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Thursday, April 25, 2013

What do meditating and partying have in common?

"Meditation is painful in the beginning but it bestows immortal bliss and supreme joy in the end." –Swami Sivananda

What do meditating and partying have in common? Absolutely freaking nothing, but it makes for a great title right??

Seriously though, a good friend of mine messaged me today to ask some advice about stepping up his meditation game. I am absolutely no expert (in fact I'm barely a beginner) but sometimes hearing it explained by someone who is light years beyond you in their practice can be a bit too intimidating to be helpful. As someone who has tried and failed, started and stopped, loved and hated meditating over the course of the past 7 years, I think my opinion could actually be helpful. It took becoming a yoga teacher for me to establish a steady, enjoyable meditation practice so clearly I am not a natural...In other words, if I can do it YOU can do it!

Back to partying! I was blessed to receive an entire day of meditation training during my Yoga Teacher Training this fall and it really helped me develop a personal daily practice. The inspiring Zoe Anna  led us through various meditation techniques including Japa, Loving Kindness, and TM or Transcendental Meditation. This may sound complicated but when Zoe broke them down, each form seemed completely accessible. I felt like I learned and grew so much that day but there was one particular thing Zoe said that stuck with me, and I contemplate italmost every day before I sit down to meditate.

Imagine you're at a crowded party with one of your best friends. You know a lot of people there and recognize them, but don't really want to talk to them. As you're in the middle of an intense conversation with your friend, an annoying former classmate walks by and you accidentally make eye contact. You can't pretend you didn't see them at this point and go right back into your convo, so what do you do? You acknowledge them, give them that "I'm saying hey, but don't want to have a whole interaction with you right now" look and go right back to your BFF.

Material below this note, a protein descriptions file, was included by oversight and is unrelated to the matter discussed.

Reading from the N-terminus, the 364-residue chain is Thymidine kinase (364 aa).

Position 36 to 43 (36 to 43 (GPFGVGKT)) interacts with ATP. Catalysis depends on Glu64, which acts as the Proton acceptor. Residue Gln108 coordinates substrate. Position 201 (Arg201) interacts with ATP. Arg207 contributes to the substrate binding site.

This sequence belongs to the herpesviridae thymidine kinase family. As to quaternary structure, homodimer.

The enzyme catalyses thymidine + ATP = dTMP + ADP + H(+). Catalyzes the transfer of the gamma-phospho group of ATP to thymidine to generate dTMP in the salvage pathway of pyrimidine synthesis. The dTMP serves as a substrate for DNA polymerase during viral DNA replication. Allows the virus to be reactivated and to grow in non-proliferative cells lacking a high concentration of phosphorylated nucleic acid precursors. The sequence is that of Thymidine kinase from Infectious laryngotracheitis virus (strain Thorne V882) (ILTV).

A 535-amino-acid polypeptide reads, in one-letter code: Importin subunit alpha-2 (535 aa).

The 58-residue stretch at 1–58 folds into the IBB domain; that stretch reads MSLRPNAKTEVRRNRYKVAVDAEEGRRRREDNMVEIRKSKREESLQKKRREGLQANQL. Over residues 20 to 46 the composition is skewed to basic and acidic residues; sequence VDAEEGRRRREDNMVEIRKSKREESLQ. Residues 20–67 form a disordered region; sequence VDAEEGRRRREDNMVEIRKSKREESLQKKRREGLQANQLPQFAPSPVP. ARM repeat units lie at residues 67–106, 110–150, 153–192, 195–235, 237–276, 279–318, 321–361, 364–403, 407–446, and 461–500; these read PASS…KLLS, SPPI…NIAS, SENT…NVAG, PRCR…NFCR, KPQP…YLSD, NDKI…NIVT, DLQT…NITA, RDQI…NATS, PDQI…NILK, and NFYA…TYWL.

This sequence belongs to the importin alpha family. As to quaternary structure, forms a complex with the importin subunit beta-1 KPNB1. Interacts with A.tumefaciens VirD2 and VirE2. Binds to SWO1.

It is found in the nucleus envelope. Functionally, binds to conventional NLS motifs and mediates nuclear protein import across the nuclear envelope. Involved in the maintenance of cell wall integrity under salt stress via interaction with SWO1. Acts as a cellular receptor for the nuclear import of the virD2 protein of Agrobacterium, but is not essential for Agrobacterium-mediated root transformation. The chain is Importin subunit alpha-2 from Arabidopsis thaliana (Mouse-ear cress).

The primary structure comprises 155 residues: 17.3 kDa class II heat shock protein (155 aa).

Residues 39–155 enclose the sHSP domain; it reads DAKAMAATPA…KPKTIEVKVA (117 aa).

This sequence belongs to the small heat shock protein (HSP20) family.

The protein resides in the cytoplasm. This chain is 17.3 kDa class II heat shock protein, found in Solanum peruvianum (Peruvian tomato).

You can apply that same party trick to your meditation practice! When you meditate, it's good to pick one single point to focus on. It can be a mantra (saying "let" on the inhale and "go" on the exhale silently in your mind is an easy and popular one), it can be the sound of om, or perhaps a tranquil ocean scene. Whatever this one thing is, pretend it's your BEST FRIEND. You and this thought are at a party just chilling then boom, suddenly you're thinking about the first meeting you have today and how you need to mail in your rent check and how you hope you Freshdirect doesn't ring the buzzer while you're meditating or any other random thought that could pop into your mind.

Those random thoughts are the annoying classmate! You can't ignore them and pretend they aren't there. You can't beat yourself up about interrupting your convo/meditation because then you're thinking about what a shitty meditator you are instead of paying attention to your BFF/single point of focus. So you use your party trick: acknowledge the thought, throw up deuces at it (this means putting up 2 fingers as if to say "peace out" for those of you over 35 reading), then go right back to meditating. I often found myself getting derailed by my overactive brain and giving up in years past. Now, instead of quitting when my brain starts to get chatty, I pause and gently redirect my mind to the focus point.

Here's my whole process: I set my alarm for 30 minutes before I need to get up. Go to the bathroom (you cannot meditate when you gotta go). Set my alarm for the time I need to be done meditating with a really peaceful wave sound (you do NOT want to be jolted out of a meditative state with a standard alarm). Sit up on my yoga bolster and wrap my cozy blankie (thanks Natasha Zina Cohen) around my shoulders (you can't meditate when you're shivering). I sit in siddhasana (but really any comfortable seated position will do). I place my hands gently facing down on my knees to feel grounded because I'm a spas (but if you are more sluggish or lethargic then face your palms up in a gesture of receptivity). I choose my thought and do my best to gently focus on it for the next 20-28 minutes. 

Recently I've been into using "sat nam," a popular Kundalini meditation that is so simple yet so complex, you could think about it forever and never get tired of it. The short definition would be something like "I am truth" or "I bow to the essence of being" "I'm real"...no wait, that last one is a J. Lo song. Click here a few more eloquent interpretations of the phrase: Sat Nam.

I like it because it fits well with a slow inhale exhale pattern and sometimes multi-word mantras complicate things too much for me. It's also just a beautiful phrase to contemplate. And yes, I do this pretty much every day these days. I kind of can't resist doing it. Once meditation becomes habitual, it's like exercise. You crave it and feel crappy when you miss a day. Not physically, but energetically. You have a strange cloudy headache that only meditation can cure. Then again like exercise once you stop, it's really easy to fall off the meditative wagon so you must commit to a regular daily practice. I promise it gets easier. 

You might be thinking "Why should I meditate anyway??" but I'll save that for another post. Namaste humans. 

"When meditation is mastered, the mind is unwavering like the flame of a lamp in a windless place."
-Bhagavad Gita